No action needed at this time.
In March, the National Marine Fisheries Service (NMFS) initiated its latest effort to permit the Makah Tribe of Washington to hunt gray whales by releasing a Draft Environmental Impact Statement (DEIS) for public review and comment. This is an opportunity for you to express your thoughts on the DEIS and the government's efforts to allow the Makah the kill gray whales. We need your help to advocate for gray whales and oppose the proposed hunt.
With the exception of a single gray whale killed in 1999 and another whale killed illegally in 2007, the Makah have not hunted whales for nearly 90 years. Consequently, the tribe cannot demonstrate a subsistence or nutritional need for whaling or whale products. Such a need is a requirement to secure approval from the International Whaling Commission to engage in aboriginal subsistence whaling, and should be a prerequisite for NMFS' approval of the hunt. Despite the absence of this need, this is the fourth attempt by NMFS to authorize Makah whaling since 1997. Previous efforts have either been scuttled by court rulings or terminated by the agency.
The proposed hunt could jeopardize two imperiled populations of gray whales: the resident Pacific Coast Feeding Aggregation and the Western North Pacific, which number only 209 and 140 animals, respectively. While the main Eastern North Pacific gray whale population is much larger (nearly 21,000 animals), they and their habitat are subject to threats like climate change, contaminants, ocean noise, ship strikes, and net entanglement throughout their summering, wintering, and incredibly long migratory range (from Alaska to Mexico), and shouldn't be subject to a new threat posed by a hunt.
Furthermore, whaling is inherently cruel since it involves trying to kill (using harpoon and bullets) a large, moving animal from a moving boat on a rolling ocean by (in this case) individuals with little to no whaling experience—a sure recipe for cruelty and suffering.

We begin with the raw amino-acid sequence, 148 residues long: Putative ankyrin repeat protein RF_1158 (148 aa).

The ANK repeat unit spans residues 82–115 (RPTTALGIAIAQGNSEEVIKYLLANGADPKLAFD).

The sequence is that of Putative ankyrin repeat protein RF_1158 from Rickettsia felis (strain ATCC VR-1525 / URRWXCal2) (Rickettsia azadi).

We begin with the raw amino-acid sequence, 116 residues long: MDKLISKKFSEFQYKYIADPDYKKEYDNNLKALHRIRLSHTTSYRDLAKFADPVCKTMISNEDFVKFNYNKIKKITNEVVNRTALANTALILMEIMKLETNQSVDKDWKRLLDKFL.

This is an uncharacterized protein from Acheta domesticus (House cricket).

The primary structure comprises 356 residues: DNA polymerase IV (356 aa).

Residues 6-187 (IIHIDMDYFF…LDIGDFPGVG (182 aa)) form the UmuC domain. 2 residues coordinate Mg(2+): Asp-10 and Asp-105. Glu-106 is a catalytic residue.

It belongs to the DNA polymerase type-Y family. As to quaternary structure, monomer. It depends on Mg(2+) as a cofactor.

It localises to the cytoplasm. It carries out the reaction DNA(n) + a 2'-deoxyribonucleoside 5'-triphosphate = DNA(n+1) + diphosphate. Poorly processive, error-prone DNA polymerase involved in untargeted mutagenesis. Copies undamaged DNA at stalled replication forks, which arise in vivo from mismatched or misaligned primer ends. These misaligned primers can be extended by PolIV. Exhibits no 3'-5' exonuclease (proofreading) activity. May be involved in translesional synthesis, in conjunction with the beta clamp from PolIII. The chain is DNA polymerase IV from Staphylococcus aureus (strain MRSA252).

More information about the proposed gray whale hunt, including a copy of the DEIS, can be found at: http://1.usa.gov/1DGmhrH.
- I support Alternative 1, the no-action alternative.
- The Makah Tribe does not have a subsistence need for whales and, therefore, shouldn’t be allowed to hunt gray whales.
- The Makah Tribe cannot demonstrate a continual traditional dependence on whales or whaling and cannot demonstrate either a nutritional or subsistence need for whale meat and other products and, therefore, doesn’t qualify for an aboriginal subsistence whaling (ASW) quota from the International Whaling Commission (IWC).
- If the United States allows the Makah to whale it will effectively establish a new form of Aboriginal Subsistence Whaling with significant precedential impact to gray and other species of whales if other US Native American tribes or other aboriginal groups around the globe express interests in whaling.
- The Makah’s cultural need to whale is questionable since there is no evidence that a single whale needs to be killed in order for the Makah to continue to celebrate its historical connection to whales and whaling. Aboriginal people around the world continue to honor their past traditions without actually engaging in the practices which may no longer be socially acceptable, legal, or culturally appropriate.